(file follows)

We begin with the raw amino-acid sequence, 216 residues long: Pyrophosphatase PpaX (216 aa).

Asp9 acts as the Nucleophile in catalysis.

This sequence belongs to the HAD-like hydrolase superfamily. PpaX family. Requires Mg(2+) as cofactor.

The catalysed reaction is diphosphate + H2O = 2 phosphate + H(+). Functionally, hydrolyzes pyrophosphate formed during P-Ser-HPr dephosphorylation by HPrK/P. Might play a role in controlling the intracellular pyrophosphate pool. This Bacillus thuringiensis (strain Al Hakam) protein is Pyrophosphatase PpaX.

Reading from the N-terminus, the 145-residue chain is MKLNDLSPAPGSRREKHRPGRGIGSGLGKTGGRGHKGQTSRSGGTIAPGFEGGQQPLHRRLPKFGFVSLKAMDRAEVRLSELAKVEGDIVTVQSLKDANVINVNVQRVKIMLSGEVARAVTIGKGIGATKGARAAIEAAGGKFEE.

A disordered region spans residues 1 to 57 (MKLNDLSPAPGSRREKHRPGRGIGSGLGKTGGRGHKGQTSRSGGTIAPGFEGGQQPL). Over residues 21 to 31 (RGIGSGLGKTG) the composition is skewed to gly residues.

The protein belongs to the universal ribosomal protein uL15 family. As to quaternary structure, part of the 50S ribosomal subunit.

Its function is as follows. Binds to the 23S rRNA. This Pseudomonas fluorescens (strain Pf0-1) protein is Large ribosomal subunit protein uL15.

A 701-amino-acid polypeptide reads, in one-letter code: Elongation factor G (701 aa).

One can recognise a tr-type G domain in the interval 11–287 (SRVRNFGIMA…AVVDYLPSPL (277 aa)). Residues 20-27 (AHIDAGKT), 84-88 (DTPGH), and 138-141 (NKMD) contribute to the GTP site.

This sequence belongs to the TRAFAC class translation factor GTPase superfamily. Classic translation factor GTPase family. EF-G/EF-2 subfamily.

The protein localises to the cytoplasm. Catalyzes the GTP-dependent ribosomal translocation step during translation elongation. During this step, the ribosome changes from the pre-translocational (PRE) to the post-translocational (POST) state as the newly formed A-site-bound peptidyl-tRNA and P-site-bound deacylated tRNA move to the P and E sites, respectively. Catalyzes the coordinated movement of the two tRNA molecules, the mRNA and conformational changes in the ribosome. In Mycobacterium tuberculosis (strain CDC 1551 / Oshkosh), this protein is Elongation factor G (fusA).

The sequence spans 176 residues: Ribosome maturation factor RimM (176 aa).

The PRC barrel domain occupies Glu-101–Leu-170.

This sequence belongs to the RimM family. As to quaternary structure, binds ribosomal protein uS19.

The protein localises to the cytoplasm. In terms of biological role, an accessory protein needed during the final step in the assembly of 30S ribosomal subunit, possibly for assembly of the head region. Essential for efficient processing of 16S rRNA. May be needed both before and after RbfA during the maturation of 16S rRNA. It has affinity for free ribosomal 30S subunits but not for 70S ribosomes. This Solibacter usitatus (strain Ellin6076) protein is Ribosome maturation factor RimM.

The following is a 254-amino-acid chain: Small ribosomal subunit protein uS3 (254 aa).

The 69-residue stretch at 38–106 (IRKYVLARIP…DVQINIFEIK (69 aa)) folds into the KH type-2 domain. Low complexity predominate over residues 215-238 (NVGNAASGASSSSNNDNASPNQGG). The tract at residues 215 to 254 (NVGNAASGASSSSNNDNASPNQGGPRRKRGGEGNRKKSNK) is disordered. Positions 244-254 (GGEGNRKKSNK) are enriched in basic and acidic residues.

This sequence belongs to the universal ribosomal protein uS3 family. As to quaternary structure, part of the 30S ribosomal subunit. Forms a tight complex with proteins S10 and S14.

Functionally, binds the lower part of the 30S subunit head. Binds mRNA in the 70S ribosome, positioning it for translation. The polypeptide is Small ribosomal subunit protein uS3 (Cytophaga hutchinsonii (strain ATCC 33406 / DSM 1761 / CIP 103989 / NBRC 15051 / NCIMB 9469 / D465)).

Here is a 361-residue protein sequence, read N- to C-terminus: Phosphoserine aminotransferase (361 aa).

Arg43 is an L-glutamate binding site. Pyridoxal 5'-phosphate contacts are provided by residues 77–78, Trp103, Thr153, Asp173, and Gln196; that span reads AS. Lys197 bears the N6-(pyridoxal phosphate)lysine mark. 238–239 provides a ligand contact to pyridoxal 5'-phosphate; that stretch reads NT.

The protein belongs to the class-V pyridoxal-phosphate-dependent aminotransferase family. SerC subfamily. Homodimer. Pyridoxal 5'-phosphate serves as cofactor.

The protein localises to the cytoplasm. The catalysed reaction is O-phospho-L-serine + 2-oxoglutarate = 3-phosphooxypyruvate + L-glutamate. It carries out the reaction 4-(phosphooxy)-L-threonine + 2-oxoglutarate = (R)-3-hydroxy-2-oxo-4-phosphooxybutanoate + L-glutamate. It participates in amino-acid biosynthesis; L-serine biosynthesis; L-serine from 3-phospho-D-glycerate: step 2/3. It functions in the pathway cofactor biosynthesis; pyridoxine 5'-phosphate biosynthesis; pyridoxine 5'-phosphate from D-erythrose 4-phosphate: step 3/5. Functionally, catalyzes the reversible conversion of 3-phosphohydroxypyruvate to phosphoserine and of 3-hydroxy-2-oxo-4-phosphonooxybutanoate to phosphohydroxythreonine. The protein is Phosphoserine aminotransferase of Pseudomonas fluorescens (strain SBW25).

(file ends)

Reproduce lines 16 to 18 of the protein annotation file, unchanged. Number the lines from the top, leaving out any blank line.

The protein localises to the cytoplasm. In terms of biological role, an accessory protein needed during the final step in the assembly of 30S ribosomal subunit, possibly for assembly of the head region. Essential for efficient processing of 16S rRNA. May be needed both before and after RbfA during the maturation of 16S rRNA. It has affinity for free ribosomal 30S subunits but not for 70S ribosomes. This Solibacter usitatus (strain Ellin6076) protein is Ribosome maturation factor RimM.

The following is a 254-amino-acid chain: Small ribosomal subunit protein uS3 (254 aa).

The 69-residue stretch at 38–106 (IRKYVLARIP…DVQINIFEIK (69 aa)) folds into the KH type-2 domain. Low complexity predominate over residues 215-238 (NVGNAASGASSSSNNDNASPNQGG). The tract at residues 215 to 254 (NVGNAASGASSSSNNDNASPNQGGPRRKRGGEGNRKKSNK) is disordered. Positions 244-254 (GGEGNRKKSNK) are enriched in basic and acidic residues.